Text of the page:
AWD vs 4WD : Learn What The Difference Is
Updated: Jul 27, 2021
AWD vs 4WD
AWD vs 4WD. The main difference is that AWD is always on and 4WD can be turned on and off. Another good rule of thumb is that 4WD is usually meant for trucks as where AWD is usually for cars. There is also a grey area for SUV's. Some SUV's use 4WD and others AWD. Below we will define each one and then explain the differences, advantages, and disadvantages. AWD stands for All Wheel Drive. 4WD stands for Four-wheel Drive. These two definitions imply that both vehicles are powered by all four wheels instead of just two therefore they must be the same thing. That may be true but the way they distribute power to all four wheels is what makes the two systems completely different.
In 4WD trucks, you will see a lever or switch that says 4WD Hi and 4WD Low. 4WD Low is for very low speeds when you need the most power and traction. This is done by evenly distributing power to all four wheels. This is good for low speeds but won't work for higher speeds because when a vehicle turns the outside wheels need to turn at a higher speed since they are covering more ground. Therefore if all four wheels are spinning at the same rate through turns the inside wheels will lose traction and start spinning freely. This is where 4WD High comes in handy. 4WD High allows power to be split between the inside and outside wheels called a "limited slip". This allows for higher speeds while using 4WD.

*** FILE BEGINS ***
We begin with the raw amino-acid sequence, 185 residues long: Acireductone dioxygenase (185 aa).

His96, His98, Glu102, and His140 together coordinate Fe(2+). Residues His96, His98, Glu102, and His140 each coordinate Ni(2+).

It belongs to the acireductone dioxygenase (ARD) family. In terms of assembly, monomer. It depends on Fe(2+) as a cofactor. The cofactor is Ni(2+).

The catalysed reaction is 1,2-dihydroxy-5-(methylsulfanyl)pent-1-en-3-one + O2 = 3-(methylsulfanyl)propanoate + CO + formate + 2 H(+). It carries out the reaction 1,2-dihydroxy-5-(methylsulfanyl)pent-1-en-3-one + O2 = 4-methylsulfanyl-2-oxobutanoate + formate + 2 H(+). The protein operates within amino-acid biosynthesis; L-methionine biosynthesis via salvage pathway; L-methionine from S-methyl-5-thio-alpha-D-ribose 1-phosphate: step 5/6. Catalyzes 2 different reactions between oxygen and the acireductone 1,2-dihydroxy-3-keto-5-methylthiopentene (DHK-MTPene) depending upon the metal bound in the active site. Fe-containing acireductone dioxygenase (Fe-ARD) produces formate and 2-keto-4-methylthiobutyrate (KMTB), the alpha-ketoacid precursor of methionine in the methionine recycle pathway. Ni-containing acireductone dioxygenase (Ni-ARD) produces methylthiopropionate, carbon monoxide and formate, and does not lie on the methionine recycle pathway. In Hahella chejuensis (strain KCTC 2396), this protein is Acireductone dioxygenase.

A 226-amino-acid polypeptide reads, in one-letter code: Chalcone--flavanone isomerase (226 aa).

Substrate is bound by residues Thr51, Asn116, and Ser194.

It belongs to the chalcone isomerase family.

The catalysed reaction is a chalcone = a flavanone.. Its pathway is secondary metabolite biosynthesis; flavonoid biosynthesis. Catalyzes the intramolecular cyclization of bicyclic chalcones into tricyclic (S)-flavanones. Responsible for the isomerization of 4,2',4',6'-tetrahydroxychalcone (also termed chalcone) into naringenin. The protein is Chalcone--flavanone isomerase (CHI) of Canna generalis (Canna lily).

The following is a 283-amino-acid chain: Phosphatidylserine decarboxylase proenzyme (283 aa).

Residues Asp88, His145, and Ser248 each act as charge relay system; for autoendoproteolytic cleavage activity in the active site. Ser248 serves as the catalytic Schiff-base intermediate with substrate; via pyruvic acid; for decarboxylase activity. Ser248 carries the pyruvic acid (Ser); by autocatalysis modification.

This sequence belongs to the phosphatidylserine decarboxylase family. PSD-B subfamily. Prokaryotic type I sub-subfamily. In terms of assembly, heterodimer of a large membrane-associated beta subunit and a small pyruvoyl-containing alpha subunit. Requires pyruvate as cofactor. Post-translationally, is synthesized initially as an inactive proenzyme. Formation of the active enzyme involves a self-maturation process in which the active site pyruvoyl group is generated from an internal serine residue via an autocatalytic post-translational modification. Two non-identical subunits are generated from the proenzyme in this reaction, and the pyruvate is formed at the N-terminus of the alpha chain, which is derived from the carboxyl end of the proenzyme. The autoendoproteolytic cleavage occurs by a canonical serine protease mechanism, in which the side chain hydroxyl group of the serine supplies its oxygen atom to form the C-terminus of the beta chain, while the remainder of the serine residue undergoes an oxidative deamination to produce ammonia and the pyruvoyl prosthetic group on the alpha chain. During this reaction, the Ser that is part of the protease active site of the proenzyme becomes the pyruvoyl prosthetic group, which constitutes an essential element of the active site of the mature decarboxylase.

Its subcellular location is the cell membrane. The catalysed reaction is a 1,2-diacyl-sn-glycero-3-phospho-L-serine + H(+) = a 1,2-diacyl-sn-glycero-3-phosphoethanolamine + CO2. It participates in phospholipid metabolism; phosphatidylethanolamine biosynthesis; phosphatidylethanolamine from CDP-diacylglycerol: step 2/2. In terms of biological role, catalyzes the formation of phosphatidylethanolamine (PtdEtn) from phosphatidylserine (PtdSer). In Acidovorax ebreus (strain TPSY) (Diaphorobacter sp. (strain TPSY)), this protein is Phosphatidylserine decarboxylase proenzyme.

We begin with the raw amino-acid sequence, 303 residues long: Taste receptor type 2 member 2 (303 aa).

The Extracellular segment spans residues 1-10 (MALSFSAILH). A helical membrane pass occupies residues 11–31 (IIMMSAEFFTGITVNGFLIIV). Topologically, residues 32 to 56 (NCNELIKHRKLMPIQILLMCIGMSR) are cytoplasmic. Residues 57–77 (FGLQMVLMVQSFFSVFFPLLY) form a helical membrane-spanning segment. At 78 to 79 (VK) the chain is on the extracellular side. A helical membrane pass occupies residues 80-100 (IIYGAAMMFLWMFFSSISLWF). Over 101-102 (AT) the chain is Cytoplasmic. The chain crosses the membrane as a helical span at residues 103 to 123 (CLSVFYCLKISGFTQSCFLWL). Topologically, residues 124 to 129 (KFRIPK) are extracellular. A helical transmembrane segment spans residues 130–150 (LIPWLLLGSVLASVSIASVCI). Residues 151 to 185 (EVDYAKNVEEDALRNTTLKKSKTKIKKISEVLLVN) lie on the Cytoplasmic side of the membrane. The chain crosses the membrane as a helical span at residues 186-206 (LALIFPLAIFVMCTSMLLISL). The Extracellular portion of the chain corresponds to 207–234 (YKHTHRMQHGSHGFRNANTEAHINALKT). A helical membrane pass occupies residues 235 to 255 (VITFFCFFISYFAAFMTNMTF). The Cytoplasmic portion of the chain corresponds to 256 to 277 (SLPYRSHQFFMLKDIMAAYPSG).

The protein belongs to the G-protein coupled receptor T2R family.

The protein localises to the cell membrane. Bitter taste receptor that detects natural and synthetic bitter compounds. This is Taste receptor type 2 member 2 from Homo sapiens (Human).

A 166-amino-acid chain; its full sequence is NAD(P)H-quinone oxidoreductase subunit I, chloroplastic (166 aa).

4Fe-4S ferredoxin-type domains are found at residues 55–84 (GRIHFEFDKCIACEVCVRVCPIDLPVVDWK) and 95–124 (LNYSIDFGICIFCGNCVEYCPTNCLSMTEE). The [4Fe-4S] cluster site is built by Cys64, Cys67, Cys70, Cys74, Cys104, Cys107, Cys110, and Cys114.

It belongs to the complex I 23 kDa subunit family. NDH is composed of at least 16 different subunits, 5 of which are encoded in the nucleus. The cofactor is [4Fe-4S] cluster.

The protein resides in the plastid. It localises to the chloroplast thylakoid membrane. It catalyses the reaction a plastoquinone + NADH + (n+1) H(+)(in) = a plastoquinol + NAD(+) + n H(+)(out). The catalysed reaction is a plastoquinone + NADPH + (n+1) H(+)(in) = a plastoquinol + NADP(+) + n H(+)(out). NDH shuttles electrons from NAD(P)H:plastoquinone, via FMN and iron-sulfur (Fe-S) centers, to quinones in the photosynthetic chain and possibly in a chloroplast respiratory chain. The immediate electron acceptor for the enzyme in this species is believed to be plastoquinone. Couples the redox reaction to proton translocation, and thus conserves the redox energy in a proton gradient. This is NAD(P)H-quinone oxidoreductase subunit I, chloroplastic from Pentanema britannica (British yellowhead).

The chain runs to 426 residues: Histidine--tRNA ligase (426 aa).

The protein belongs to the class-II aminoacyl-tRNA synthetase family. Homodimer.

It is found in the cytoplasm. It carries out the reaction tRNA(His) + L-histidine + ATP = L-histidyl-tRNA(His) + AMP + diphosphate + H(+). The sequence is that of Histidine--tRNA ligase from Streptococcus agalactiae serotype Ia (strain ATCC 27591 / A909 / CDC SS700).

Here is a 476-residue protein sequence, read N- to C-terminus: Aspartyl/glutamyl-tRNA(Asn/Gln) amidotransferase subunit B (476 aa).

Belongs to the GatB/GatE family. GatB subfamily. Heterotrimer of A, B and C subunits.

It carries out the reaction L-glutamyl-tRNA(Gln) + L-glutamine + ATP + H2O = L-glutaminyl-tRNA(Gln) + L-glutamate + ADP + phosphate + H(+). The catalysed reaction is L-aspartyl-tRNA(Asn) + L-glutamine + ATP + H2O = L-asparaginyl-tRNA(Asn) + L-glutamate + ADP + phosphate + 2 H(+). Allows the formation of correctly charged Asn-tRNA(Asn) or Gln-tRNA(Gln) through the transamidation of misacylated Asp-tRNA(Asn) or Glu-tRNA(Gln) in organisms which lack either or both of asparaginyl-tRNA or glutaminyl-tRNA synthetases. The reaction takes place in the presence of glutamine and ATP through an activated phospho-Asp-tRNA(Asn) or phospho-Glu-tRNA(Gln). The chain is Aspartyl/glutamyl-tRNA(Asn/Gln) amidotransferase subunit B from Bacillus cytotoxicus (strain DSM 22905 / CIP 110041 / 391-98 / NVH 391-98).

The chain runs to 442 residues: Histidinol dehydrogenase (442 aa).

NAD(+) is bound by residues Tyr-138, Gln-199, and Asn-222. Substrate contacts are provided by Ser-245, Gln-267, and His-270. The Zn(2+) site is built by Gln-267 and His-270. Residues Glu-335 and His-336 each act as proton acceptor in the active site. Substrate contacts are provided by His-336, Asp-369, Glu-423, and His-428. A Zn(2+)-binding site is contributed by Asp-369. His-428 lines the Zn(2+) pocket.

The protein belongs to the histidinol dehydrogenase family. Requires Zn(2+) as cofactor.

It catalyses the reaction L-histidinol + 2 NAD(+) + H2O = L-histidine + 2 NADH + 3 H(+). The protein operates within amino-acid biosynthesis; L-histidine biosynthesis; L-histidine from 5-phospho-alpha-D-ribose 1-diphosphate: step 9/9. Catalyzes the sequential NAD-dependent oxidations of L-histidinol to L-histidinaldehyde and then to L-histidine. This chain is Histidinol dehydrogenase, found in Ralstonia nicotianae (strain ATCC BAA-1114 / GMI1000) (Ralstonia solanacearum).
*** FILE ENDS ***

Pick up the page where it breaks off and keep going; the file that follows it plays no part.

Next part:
AWD vs 4WD is that AWD is on all the time. There is no way to turn it off like you can with 4WD. Like 4WD Hi power is split between the left and right side as well. Although AWD takes it a step further. AWD drive has three differentials. Differentials are basically gearboxes allowing the wheels to turn at different speeds. Below is a video explaining how it works. AWD drive vehicles have a differential in the center of the car to split the power from the front and back and one each on the front and rear axles distributing the power from left and right. Distributing different amounts of power to each wheel helps to gain traction at all speeds in all conditions. AWD drive is used on many types of vehicles from sports cars to SUV's.
AWD with Honda
Honda takes it a step further with its Real-Time AWD. With Real-Time AWD the vehicle is front-wheel drive when conditions are safe. When driving conditions become slippery or you start to lose traction the AWD system automatically turns on using its Multi Plate Clutch System. This system provides for a seamless transition that the driver will not even notice providing the ultimate traction for every situation while saving gas. Honda's that offer AWD include the CR-V, Pilot, HR-V, and Ridgeline